This Is No Way to Mend Europe’s Banks
Bad for the economy.
Europe urgently needs to repair a banking system that’s weighing on the region’s economy. Governments say they understand, but they still aren’t taking the task seriously.
The issue is global standards for capital -- the bedrock financing that makes banks capable of absorbing losses without going bust. Lack of capital in 2008 turned financial setbacks into a full-scale crisis. Regulators agreed on tougher capital standards back in 2010; now, the Basel Committee on Banking Supervision, which includes regulators from around the world, wants to firm up the rules that tell banks how to comply. Europe’s governments aren’t happy.
The hardest thing about regulating capital is measuring risk, because the riskier a bank’s investments, the more capital it needs. Banks disagree on how to judge the hazards: When presented with the same assets, they come up with different answers. And the temptation to underestimate risk, which would allow them to economize on capital, is always present.
Regulators therefore want to give banks less leeway in making this judgment. Ideas include bounds on the so-called risk weights that banks apply to their assets. Other proposals include a standardized method for calculating operational risk -- the likelihood of running into legal troubles such as those that recently sent Deutsche Bank shares plummeting. The aim is to put these changes in place by the end of the year.
This prospect has caused an uproar in Europe, home to some of the world’s largest and most thinly capitalized financial institutions. Executives argue the changes come at a time when banks are already struggling to turn a profit. Policy makers -- including German Finance Minister Wolfgang Schaeuble -- say the rules must not affect the region’s banks disproportionately. Some have suggested that the European Union should ignore them, undermining the Basel process for cooperating on financial regulation.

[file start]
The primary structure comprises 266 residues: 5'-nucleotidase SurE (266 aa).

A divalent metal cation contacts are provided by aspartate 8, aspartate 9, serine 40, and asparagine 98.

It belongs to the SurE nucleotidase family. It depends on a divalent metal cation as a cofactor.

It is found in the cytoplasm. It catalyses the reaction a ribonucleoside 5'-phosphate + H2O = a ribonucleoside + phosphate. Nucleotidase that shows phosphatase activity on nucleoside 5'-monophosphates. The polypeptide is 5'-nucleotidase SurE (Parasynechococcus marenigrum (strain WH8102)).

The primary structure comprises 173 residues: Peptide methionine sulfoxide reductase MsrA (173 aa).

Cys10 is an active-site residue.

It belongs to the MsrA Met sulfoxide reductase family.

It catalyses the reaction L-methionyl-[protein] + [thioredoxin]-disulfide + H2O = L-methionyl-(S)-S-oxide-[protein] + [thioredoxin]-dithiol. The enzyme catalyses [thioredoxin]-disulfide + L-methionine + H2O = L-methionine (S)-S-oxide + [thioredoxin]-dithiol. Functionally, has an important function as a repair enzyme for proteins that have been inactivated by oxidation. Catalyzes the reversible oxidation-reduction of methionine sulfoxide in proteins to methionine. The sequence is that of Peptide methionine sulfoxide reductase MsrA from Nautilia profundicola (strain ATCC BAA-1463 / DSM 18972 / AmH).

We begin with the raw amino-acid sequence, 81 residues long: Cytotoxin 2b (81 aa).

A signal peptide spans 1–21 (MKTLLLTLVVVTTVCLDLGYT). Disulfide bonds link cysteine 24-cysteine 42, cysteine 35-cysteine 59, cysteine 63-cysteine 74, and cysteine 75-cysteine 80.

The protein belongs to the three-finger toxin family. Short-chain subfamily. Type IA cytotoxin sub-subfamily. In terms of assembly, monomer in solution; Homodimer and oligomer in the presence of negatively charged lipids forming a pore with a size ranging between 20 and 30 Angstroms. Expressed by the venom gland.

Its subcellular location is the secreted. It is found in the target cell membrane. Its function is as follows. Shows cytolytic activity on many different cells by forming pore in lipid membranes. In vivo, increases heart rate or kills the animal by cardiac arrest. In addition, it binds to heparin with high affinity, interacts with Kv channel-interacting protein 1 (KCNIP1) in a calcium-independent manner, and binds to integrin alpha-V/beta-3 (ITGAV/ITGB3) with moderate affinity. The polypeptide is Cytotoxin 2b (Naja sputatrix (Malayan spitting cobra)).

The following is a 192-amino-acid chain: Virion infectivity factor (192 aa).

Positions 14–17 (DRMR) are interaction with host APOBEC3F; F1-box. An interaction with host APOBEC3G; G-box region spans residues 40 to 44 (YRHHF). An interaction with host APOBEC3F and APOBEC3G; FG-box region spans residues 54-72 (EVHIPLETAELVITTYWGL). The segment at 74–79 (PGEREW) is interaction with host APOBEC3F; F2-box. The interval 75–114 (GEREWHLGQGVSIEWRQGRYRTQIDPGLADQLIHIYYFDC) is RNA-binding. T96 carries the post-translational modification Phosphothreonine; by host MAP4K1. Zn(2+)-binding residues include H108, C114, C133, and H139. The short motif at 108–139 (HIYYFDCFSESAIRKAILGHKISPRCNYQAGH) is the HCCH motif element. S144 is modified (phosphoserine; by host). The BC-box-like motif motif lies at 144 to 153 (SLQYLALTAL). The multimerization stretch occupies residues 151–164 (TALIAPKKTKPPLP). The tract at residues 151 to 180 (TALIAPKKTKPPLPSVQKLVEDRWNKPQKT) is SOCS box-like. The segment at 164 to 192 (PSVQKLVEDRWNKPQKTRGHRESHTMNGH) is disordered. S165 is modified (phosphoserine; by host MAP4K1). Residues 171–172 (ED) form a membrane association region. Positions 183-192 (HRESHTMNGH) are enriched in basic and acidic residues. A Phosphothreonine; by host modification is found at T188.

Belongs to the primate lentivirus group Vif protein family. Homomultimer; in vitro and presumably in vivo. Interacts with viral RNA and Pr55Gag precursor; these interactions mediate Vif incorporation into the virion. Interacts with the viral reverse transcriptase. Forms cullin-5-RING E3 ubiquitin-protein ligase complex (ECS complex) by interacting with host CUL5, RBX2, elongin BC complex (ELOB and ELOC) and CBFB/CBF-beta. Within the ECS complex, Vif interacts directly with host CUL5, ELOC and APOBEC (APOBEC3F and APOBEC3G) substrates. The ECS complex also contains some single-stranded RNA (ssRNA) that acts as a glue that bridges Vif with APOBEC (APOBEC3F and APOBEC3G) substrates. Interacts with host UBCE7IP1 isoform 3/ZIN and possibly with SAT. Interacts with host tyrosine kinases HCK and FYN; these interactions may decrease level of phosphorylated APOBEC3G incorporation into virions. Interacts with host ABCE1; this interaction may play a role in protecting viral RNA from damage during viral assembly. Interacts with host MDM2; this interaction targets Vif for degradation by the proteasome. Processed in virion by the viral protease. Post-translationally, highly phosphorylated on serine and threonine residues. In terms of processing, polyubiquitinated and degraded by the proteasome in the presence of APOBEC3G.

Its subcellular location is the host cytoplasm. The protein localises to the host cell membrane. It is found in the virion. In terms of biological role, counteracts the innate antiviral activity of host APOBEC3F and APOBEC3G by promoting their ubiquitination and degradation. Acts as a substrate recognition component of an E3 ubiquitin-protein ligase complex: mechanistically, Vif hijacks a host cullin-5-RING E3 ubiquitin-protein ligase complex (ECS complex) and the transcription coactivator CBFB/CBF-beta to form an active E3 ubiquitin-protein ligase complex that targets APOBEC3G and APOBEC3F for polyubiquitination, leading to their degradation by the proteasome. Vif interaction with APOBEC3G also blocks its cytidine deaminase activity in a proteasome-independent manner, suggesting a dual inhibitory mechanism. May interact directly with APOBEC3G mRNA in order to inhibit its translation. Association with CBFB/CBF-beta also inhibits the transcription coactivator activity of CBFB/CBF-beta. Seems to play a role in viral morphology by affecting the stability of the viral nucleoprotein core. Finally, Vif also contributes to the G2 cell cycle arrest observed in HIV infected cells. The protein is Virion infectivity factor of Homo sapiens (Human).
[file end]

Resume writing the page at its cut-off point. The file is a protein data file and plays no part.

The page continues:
This reluctance is ill-advised. The new rules won’t affect banks that are already judging their risks cautiously, as regulators intended. And they’ll give banks that have weighed their risks more optimistically clearer guidance on what they need to do.
Regardless of how one measures risk, Europe’s banks still need more capital. Their failure to recognize losses and raise equity has left them with too many bad loans, and unable to invest in growth. Far from retreating on the new rules, officials in Basel should press for a higher minimum requirement for capital as a percentage of total (as opposed to risk-weighted) assets. This so-called leverage ratio is easier to calculate and tests resilience in unexpected situations where assets once deemed safe turn out to be risky. That makes it a useful backstop for the risk-weighted approach.
For years, Europe’s leaders have chosen to coddle an ailing banking system, rather than face up to its problems and fix them. This needs to change.
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